A new approach to use AHP in landslide susceptibility mapping: a case study at Yenice (Karabuk, NW Turkey)


NATURAL HAZARDS, vol.63, no.2, pp.1157-1179, 2012 (SCI-Expanded) identifier identifier

  • Publication Type: Article / Article
  • Volume: 63 Issue: 2
  • Publication Date: 2012
  • Doi Number: 10.1007/s11069-012-0218-1
  • Journal Name: NATURAL HAZARDS
  • Journal Indexes: Science Citation Index Expanded (SCI-EXPANDED), Scopus
  • Page Numbers: pp.1157-1179
  • Hacettepe University Affiliated: Yes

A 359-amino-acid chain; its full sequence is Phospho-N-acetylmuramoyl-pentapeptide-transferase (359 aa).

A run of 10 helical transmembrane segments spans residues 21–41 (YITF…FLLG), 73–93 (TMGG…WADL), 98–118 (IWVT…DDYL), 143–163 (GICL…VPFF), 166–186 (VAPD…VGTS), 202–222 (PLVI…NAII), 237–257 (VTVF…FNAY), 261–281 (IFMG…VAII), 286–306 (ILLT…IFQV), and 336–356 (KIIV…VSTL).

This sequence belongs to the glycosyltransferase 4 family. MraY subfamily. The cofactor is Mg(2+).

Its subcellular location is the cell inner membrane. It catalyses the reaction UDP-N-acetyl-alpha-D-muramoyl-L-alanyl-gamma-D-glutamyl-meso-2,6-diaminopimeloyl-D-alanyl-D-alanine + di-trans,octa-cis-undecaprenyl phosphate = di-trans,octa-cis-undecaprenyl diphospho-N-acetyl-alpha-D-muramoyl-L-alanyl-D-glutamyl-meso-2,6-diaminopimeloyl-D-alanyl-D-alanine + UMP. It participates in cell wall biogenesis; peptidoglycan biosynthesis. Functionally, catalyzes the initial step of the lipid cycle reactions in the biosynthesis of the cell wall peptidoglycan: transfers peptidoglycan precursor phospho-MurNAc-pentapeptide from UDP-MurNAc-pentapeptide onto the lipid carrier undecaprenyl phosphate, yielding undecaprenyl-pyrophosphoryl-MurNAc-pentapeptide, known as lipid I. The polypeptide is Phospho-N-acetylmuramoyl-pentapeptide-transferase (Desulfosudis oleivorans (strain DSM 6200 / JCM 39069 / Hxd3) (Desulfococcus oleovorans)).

This study aimed to investigate the parameter effects in preparing landslide susceptibility maps with a data-driven approach and to adapt this approach to analytical hierarchy process (AHP). For this purpose, at the first stage, landslide inventory of an area located in the Western Black Sea region of Turkey covering approximately 567 km(2) was prepared, and a total of 101 landslides were mapped. In order to assess the landslide susceptibility, a total of 13 parameters were considered as the input parameters: slope, aspect, plan curvature, topographical elevation, vegetation cover index, land use, distance to drainage, distance to roads, distance to structural elements, distance to ridges, stream power index, sediment transport capacity index, and wetness index. AHP was selected as the major assessment methodology since the adapted approach and AHP work in data pairs. Adapted to AHP, a similarity relation-based approach, namely landslide relation indicator (LRI) for parameter selection method, was also proposed. AHP and parametric effect analyses were performed by the proposed approach, and seven landslide susceptibility maps were produced. Among these maps, the best performance was gathered from the landslide susceptibility map produced by 9 parameter combinations using area under curve (AUC) approach. For this map, the AUC value was calculated as 0.797, while the others ranged between 0.686 and 0.771. According to this map, 38.3 % of the study area was classified as having very low, 8.5 % as low, 15.0 % as moderate, 20.3 % as high, and 17.9 % as very high landslide susceptibility, respectively. Based on the overall assessments, the proposed approach in this study was concluded as objective and applicable and yielded reasonable results.